Great to see this year’s Innovating Pedagogy 2016 report out. This report, which I co-author with others at The Open University, highlights ten trends that will impact education over the next decade. These include Design Thinking, Productive Failure, Formative Analytics and Translanguaging. The report also presents evidence to inform decisions about which pedagogies to adopt. The pedagogies range from ones already being tested in classrooms, such as learning through video games, to ideas for the future, like adapting blockchain technology for trading educational reputation.
final-poster-landscape

This year, the report has been written in collaboration with the Learning Sciences Lab, National Institute of Education, Singapore.

The ten trends covered this year are:

  1. Learning through social media: Using social media to offer long-term learning opportunities
  2. Productive failure: Drawing on experience to gain deeper understanding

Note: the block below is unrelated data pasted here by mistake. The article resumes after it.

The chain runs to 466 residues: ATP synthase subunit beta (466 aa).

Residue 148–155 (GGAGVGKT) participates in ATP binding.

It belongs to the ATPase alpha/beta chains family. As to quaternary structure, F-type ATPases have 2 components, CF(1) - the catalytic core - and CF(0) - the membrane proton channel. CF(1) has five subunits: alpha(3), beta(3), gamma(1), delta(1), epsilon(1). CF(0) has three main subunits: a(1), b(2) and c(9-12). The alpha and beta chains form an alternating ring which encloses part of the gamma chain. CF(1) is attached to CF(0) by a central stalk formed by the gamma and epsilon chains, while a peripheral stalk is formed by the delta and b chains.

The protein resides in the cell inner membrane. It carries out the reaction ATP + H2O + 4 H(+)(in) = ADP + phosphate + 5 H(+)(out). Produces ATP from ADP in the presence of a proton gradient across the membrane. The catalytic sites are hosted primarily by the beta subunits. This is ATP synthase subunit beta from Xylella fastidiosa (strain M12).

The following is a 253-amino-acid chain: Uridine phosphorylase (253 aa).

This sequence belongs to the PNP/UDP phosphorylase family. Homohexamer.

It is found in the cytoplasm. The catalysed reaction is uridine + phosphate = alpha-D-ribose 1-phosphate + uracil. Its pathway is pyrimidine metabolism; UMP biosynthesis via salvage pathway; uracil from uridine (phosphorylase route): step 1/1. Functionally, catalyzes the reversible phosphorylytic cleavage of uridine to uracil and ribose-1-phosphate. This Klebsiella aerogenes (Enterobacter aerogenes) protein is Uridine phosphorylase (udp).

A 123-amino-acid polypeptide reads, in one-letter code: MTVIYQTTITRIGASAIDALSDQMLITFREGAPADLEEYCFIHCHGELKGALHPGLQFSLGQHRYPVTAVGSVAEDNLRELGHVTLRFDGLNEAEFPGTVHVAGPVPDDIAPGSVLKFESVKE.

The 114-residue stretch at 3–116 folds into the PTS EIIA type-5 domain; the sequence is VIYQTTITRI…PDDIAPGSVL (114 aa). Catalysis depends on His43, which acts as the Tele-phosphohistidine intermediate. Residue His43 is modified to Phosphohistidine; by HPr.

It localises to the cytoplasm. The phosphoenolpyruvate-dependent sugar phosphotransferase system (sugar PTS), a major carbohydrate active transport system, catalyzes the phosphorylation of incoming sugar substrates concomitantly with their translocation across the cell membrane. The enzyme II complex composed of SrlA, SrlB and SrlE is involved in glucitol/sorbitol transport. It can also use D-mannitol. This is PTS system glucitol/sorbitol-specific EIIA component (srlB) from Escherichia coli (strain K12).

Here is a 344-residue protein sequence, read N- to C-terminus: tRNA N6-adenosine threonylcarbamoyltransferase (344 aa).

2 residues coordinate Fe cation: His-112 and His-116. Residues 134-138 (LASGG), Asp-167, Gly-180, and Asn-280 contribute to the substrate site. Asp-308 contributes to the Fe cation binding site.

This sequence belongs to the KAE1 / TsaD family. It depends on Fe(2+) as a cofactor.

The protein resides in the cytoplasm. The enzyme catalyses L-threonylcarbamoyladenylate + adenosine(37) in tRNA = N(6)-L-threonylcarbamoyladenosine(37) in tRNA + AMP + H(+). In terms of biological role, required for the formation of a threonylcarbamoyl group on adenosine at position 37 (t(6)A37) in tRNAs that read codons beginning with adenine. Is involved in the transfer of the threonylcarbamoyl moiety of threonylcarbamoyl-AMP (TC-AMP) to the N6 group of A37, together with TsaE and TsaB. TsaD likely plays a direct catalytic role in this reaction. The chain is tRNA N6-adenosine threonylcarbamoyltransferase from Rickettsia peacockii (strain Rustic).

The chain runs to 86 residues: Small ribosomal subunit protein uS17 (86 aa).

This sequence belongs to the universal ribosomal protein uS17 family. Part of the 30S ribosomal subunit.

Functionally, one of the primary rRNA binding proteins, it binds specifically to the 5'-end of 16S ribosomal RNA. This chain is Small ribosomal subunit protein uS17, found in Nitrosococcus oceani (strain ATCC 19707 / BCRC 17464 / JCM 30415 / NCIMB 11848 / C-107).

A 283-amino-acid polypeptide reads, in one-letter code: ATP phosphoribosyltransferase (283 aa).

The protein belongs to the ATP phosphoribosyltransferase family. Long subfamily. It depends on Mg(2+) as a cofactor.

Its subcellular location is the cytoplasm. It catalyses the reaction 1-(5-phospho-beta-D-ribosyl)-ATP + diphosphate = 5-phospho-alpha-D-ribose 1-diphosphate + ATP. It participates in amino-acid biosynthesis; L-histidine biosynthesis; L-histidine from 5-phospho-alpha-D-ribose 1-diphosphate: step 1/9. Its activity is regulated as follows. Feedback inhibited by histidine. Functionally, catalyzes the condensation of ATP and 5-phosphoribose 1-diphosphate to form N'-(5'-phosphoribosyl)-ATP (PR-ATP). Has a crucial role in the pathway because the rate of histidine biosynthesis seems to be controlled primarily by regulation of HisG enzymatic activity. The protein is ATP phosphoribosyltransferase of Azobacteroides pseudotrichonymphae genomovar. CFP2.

3. Teachback: Learning by explaining what we have been taught
  4. Design thinking: Applying design methods in order to solve problems
  5. Learning from the crowd: Using the public as a source of knowledge and opinion
  6. Learning through video games: Making learning fun, interactive and stimulating
  7. Formative analytics: Developing analytics that help learners to reflect and improve
  8. Learning for the future: Preparing students for work and life in an unpredictable future
  9. Translanguaging: Enriching learning through the use of multiple languages
  10. Blockchain for learning: Storing, validating and trading educational reputation